“We think we can add some value to the considerations of what will be helpful in terms of addressing root causes. And so we want to offer our experience and our expertise to those who are trying to address these issues in terms of governments. Of course, the church is always addressing them,” Seitz said. “Don’t just put money into the hands of politicians on the national level in a country that can easily be corrupted. You have to listen, as they should, to people at the grassroots level and find ways to collaborate with them.”

The Root Causes Initiative is calling on the Biden administration to treat the current exodus of Hondurans as a migration crisis, by supplying humanitarian assistance and allowing people to apply for asylum. The group of migrants and refugees left Honduras in the wake of two back-to-back hurricanes in November that left nearly 300,000 people in temporary shelters. The region has also been one of the hardest hit by COVID-19.

Many faith groups in the network also provide assistance such as food and shelter to people who are making their way to the U.S. Brenda Peralta, who works with a network of Franciscans focusing on democracy and human rights issues, said that in addition to meeting these basic needs, religious groups can provide additional comfort to people experiencing a dangerous journey.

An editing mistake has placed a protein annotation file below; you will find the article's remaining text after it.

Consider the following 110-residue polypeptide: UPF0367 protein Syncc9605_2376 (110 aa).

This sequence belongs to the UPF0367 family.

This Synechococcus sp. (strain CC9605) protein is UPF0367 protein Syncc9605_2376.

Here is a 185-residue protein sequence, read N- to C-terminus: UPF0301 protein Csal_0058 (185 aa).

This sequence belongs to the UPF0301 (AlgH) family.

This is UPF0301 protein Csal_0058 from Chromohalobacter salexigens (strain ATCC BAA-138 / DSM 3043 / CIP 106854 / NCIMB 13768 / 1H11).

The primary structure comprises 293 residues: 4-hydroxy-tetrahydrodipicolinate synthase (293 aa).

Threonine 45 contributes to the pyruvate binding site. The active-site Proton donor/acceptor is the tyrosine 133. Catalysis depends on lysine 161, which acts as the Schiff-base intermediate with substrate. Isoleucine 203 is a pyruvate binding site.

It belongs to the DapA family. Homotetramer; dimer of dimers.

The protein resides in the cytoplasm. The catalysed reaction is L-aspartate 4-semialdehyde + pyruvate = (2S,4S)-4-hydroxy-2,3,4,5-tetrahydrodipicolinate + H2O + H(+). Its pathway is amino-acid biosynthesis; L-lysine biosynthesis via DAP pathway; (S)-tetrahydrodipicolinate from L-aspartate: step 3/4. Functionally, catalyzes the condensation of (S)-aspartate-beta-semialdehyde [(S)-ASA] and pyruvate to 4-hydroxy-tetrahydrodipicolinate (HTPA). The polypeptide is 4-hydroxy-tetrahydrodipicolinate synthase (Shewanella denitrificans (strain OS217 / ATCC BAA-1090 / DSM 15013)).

“They feel welcome and protected by the church,” Peralta said. “It’s more meaningful that the word of a priest or a layperson can give more moral and spiritual support to a person than a government institution can.”

The group of Hondurans on the move, which was met by law enforcement when it entered Guatemala last week, has now largely broken up, with some smaller groups carrying on northward and others traveling back to Honduras.

Requiring increased law enforcement in the region was part of the Trump administration policy to stop people on the move before they were able to reach the border wall between the U.S. and Mexico — a strategy the Root Causes Initiative wants Biden to reject.

“We have to continue to put citizen pressure on our government and that they stop militarizing the borders, because what they’ve done is move the wall to the border with Guatemala,” Peralta said. “A Christian or person of faith can’t stay silent.”

Devex, with support from our partner GHR Foundation, is exploring the intersection between faith and development. Visit the Focus on: Faith and Development page for more. Disclaimer: The views in this article do not necessarily represent the views of GHR Foundation.

About the author

  • Teresa Welsh

    Teresa Welsh is a Senior Reporter at Devex. She has reported from more than 10 countries and is currently based in Washington, D.C. Her coverage focuses on Latin America; U.S. foreign assistance policy; fragile states; food systems and nutrition; and refugees and migration. Prior to joining Devex, Teresa worked at McClatchy's Washington Bureau and covered foreign affairs for U.S. News and World Report. She was a reporter in Colombia, where she previously lived teaching English. Teresa earned bachelor of arts degrees in journalism and Latin American studies from the University of Wisconsin.